Association of Organophosphate Ester Exposure With Cardiovascular Disease Among US Adults: Cross-Sectional Findings From the 2011-2018 National Health and Nutrition Examination Survey

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Organophosphate esters (OPEs) are widely used as flame retardants and plasticizers worldwide. Therefore, the potentially deleterious effect of OPE on human beings deserves extensive attention. The primary objective of this present study was to untangle the relationship between OPE exposure and cardiovascular disease (CVD) among general population. Detailed information about participants' baseline characteristics, involving socioeconomic data, demographic data and key covariates was obtained from National Health and Nutrition Examination Survey (NHANES) 2011-2018. Multivariate logistic regression models with adjustment for prior-determined covariates were utilized to examine the relationship between various OPEs and CVD among US adults and calculate odd ratios (ORs) and corresponding confidence intervals (CIs). Two multi-pollutant statistical strategies (weighted quantile sum regression and Bayesian kernel machine regression) were employed to investigate the joint effect of OPE mixture on CVD. A total of 5067 participants were included in this study. In completely-adjusted logistic model, the highest tertiles of OPE metabolites were positively associated with CVD risk, while the relationships did not reach statistical significance. The weighted quantile sum (WQS) index was significantly correlated with increased prevalence of CVD (adjusted OR: 1.25; CI: 1.02, 1.53, p value = 0.032) and Diphenyl phosphate (DPHP) was the greatest contributor (31.38%). The BKMR also indicated that mixed OPE exposure associated with an increased risk of CVD. Taken together, the present study demonstrated that there were possible links between OPE exposures and increased risk of CVD, while the relationships did not reach statistical significance. Our study provided the suggestive evidence that cumulative effect of OPE mixtures on CVD. DPHP may be a major driver of this positive association. Given the limitation of cross-sectional design and relatively limited kinds of OPE metabolites, further studies are warranted to longitudinally evaluate the potential effect of a wider range of OPEs on CVD or cardiac metabolism.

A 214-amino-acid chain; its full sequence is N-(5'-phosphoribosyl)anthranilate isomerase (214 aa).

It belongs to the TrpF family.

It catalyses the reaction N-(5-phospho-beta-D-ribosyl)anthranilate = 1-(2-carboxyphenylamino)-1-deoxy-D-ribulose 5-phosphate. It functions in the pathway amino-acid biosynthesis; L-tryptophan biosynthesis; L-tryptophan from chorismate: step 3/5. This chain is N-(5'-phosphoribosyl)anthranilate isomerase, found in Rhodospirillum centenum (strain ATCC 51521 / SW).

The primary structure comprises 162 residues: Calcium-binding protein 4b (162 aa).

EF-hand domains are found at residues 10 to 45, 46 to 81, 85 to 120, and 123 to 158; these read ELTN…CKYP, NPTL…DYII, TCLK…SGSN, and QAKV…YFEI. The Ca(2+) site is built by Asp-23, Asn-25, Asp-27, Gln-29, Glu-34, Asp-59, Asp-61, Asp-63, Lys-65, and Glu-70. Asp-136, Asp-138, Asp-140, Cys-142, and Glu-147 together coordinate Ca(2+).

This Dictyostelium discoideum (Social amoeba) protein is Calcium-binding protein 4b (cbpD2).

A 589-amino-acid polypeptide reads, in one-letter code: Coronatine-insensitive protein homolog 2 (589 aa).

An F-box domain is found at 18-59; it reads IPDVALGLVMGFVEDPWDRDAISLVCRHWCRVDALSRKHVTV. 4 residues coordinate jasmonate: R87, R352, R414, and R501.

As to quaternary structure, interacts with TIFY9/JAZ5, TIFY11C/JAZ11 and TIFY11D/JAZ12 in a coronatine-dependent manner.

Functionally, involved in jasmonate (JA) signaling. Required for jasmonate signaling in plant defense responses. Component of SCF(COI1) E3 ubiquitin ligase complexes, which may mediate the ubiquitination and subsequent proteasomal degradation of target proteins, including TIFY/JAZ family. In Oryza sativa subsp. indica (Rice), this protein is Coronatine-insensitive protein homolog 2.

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BKMR, Cardiovascular disease, Joint effect, Organophosphate esters, WQS